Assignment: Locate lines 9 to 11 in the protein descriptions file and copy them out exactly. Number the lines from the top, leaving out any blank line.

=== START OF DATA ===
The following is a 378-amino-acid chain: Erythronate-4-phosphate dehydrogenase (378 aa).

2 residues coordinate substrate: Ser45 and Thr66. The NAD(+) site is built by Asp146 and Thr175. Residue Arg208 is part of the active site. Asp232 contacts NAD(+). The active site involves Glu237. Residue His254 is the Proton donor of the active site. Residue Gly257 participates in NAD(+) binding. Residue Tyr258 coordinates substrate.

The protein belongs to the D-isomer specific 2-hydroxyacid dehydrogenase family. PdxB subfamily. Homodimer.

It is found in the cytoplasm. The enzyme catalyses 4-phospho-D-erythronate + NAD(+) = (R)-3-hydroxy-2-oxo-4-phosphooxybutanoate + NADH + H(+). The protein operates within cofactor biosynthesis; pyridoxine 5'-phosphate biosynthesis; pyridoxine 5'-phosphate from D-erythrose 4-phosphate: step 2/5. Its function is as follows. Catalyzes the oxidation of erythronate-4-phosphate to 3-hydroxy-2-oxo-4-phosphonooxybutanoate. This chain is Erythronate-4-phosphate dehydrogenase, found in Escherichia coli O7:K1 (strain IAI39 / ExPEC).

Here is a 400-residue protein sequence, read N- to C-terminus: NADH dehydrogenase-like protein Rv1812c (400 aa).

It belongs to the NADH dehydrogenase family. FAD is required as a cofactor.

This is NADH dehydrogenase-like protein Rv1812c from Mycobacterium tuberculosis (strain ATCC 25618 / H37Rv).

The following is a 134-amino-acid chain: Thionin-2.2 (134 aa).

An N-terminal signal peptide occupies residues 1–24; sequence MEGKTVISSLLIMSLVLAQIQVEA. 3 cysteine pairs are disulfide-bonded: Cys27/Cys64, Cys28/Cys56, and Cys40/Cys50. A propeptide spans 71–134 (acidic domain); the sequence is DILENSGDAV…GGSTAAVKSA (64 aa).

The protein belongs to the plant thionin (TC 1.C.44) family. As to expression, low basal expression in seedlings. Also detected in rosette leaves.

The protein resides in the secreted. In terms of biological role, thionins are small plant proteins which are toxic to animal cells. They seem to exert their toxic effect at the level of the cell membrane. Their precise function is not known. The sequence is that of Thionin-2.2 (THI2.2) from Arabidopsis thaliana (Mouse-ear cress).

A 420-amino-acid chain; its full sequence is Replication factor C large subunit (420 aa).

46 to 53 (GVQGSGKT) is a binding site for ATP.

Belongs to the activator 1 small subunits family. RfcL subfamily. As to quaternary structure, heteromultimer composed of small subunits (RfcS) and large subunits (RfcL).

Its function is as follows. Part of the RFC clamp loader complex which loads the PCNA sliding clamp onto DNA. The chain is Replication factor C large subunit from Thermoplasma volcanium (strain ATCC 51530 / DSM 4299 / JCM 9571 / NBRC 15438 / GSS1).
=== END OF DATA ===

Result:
An N-terminal signal peptide occupies residues 1–24; sequence MEGKTVISSLLIMSLVLAQIQVEA. 3 cysteine pairs are disulfide-bonded: Cys27/Cys64, Cys28/Cys56, and Cys40/Cys50. A propeptide spans 71–134 (acidic domain); the sequence is DILENSGDAV…GGSTAAVKSA (64 aa).

The protein belongs to the plant thionin (TC 1.C.44) family. As to expression, low basal expression in seedlings. Also detected in rosette leaves.

The protein resides in the secreted. In terms of biological role, thionins are small plant proteins which are toxic to animal cells. They seem to exert their toxic effect at the level of the cell membrane. Their precise function is not known. The sequence is that of Thionin-2.2 (THI2.2) from Arabidopsis thaliana (Mouse-ear cress).